Week 7

This week, we did a lot of testing of the synthetic and MD codes.
  • We got a lot of confusing results, the drift would sometimes be fixed when our algorithms ran on the synthetic code, and sometimes not.
  • The drifting in the MD code never seemed to improve.
  • This led me to suspect that our issue may be with the numerical stability of the MD code and only has little to do with the lack of IEEE compliance in GPUs.
  • I made a CPU version of the synthetic code in Matlab
    • I've been able to simulate the GPU's rounding in floating point divisions.
    • With this in place, I've been able to completely reproduce all of the behavior we've observed on the GPU on the CPU with Matlab.
    • I hope Matlab will prove a more productive platform for developing and validating our algorithms.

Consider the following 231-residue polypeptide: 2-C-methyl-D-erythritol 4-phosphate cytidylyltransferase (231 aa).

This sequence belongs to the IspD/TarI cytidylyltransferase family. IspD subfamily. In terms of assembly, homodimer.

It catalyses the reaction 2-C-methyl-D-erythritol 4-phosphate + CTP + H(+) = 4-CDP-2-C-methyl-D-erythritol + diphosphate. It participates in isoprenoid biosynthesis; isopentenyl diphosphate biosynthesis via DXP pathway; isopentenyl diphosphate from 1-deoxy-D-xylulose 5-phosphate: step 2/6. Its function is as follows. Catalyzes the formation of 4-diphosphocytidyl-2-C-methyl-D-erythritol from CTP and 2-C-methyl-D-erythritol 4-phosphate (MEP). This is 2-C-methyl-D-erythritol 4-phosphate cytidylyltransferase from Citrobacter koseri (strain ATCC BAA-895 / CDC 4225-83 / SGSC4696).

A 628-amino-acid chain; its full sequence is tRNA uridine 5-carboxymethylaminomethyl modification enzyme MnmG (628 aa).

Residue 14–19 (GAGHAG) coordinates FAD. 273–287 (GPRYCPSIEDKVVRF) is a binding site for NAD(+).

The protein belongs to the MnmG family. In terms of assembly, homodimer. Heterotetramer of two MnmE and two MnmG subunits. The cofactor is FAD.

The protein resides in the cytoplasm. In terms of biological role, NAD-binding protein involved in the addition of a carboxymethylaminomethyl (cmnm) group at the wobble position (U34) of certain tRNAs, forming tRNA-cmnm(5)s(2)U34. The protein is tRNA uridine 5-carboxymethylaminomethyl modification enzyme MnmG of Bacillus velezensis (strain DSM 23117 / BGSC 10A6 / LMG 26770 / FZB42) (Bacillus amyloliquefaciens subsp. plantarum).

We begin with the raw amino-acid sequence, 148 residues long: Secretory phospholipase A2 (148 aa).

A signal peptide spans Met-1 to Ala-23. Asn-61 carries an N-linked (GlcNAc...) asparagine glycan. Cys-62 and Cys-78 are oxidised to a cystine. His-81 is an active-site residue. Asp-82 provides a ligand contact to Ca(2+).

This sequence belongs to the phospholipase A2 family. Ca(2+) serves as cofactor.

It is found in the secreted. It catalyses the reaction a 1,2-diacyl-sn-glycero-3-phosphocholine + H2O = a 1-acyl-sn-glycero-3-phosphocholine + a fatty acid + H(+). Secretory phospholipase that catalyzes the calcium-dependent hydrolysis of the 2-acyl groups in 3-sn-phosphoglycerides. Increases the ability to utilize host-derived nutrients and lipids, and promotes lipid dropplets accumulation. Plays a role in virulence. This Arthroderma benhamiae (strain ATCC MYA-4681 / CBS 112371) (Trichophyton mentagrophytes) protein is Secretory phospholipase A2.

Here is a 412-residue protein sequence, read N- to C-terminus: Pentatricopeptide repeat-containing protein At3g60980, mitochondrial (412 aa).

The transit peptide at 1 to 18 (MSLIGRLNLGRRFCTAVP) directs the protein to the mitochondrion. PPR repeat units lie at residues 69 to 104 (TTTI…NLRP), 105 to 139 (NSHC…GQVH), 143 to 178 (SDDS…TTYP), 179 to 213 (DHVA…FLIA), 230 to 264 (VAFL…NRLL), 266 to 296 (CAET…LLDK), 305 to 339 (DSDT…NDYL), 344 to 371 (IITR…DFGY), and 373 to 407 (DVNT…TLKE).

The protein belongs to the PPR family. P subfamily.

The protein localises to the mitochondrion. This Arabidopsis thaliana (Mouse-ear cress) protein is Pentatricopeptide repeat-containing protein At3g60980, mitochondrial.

• However, the Matlab code confirms our observations that none of our algorithms properly correct the drifting.
  • We contacted Nvidia and asked them if their engineers can shed some light on this problem.
    • It turns out that their multiply-add instructions are not fused, making any iterative attempts to enhance the accuracy of single precision operations impossible.
    • But, it turns out that CUDA 2.3, released last week, includes single-precision floating point operations that are IEEE compliant (effectively making all our work to date obsolete).
    • Now, we're looking at another approach that uses a new data type, a composition of multiple floating point numbers.